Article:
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Sante. 1997 Mar-Apr;7(2):127-34.

[10 years' research in the social sciences on AIDS in Burkina Faso. Elements for prevention].

[Article in French]

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Sociétés d'Afrique et sida, Université de Bordeaux II, France.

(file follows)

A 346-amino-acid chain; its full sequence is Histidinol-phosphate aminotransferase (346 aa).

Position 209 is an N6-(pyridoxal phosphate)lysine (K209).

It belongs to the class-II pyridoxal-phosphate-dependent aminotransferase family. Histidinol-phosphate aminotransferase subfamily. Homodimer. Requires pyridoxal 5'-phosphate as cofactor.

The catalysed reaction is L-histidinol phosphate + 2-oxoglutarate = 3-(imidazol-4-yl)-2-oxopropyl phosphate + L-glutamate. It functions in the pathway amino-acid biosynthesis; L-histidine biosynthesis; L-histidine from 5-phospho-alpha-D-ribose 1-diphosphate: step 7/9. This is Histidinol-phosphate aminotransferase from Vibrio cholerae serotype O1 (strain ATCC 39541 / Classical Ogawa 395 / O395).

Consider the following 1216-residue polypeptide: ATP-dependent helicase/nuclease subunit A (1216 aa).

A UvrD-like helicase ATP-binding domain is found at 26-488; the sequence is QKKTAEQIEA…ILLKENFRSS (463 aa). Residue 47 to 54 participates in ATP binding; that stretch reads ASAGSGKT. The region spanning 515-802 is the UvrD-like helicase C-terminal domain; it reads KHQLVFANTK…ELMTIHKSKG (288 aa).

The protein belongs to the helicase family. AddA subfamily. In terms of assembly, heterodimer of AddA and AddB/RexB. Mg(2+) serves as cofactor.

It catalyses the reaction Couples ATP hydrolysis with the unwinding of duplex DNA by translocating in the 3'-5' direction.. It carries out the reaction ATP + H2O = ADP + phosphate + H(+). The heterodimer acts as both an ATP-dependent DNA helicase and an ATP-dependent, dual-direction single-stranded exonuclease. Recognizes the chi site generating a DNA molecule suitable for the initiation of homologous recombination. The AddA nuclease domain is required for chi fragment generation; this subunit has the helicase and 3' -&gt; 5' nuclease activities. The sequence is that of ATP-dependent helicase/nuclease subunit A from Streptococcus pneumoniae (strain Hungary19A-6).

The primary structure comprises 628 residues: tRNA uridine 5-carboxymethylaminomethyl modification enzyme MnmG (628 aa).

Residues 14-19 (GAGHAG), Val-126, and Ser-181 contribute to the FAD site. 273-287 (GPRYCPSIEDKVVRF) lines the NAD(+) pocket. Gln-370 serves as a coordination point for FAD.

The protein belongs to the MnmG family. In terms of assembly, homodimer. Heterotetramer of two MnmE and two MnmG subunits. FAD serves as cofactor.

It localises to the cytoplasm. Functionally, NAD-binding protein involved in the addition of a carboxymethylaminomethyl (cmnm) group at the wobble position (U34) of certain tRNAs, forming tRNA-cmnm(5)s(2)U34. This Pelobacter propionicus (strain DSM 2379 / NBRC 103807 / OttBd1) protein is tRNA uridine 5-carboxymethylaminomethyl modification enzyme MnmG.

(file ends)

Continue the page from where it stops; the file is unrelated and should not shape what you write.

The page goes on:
The first cases of AIDS in Burkina Faso were reported in 1986. During the past ten years, there have been several types of research conducted in Burkina Faso in the field of social sciences, including KABP, focus groups, and ethnographic studies. This article reviews approximately 100 publications and presents the results most relevant to prevention. Although general knowledge of the disease, its transmission and means of protection has improved, part of the population remains poorly informed; erroneous ideas remain prevalent and certain concepts, for example asymptomatic infection, are ignored. Young women in rural areas have the poorest knowledge. Understanding the information is conditioned by underlying perceptions of blood and physiology, the "components of the person", pre-existent and sexually transmitted diseases, and modes of transmission. Research on sexuality has elucidated the age at which individuals become sexually active, and paramatrimonial practices. The prevalence of STD is high. STD are mostly treated by traditional practitioners or by automedication. Family planning is insufficiently developed. AIDS prevention should be integrated into wider considerations of reproductive health. The popular perception that "Others" are responsible for bringing AIDS into the country has often been reinforced by health messages. Consequently, people do not sufficiently consider themselves vulnerable to HIV infection. The populations that are most vulnerable, for various reasons that have been analysed, include young girls and women, married women, prostitutes, truck drivers, and young men from rural areas. The message "Fidelity or condom" has been widely used. However, it has hindered the generalisation of the use of condoms, because asking for a condom consequently implies distrust of the partner. The interpretation of fidelity is diverse, and many people who choose this means of prevention believe erroneously that they are protected. Studies of the social impact of AIDS reveal fragmentation of society, reactions causing social exclusion and discriminative practices, and no social visibility of HIV infected persons. After ten years of preventive actions, the prevalence of HIV is still increasing, evidence of the failure of the preventive strategies. It is no longer sufficient to see prevention as the transfer of knowledge from professionals to the population. Preventive strategies such as voluntary testing and the participation of HIV+ persons in informative actions need to be developed. Prevention should be understood on new bases. The concept of "vulnerability" might help the definition of in-depth actions and also focus interventions. The idea of developing social cohesion to confront the epidemic may help avoid some of the adverse consequences of previous actions. Do these concepts conform to current AIDS prevention attitudes? To answer this question, social scientists should study the ideologies, knowledge, beliefs, and practices of institutions and professionals working in the field of AIDS prevention.

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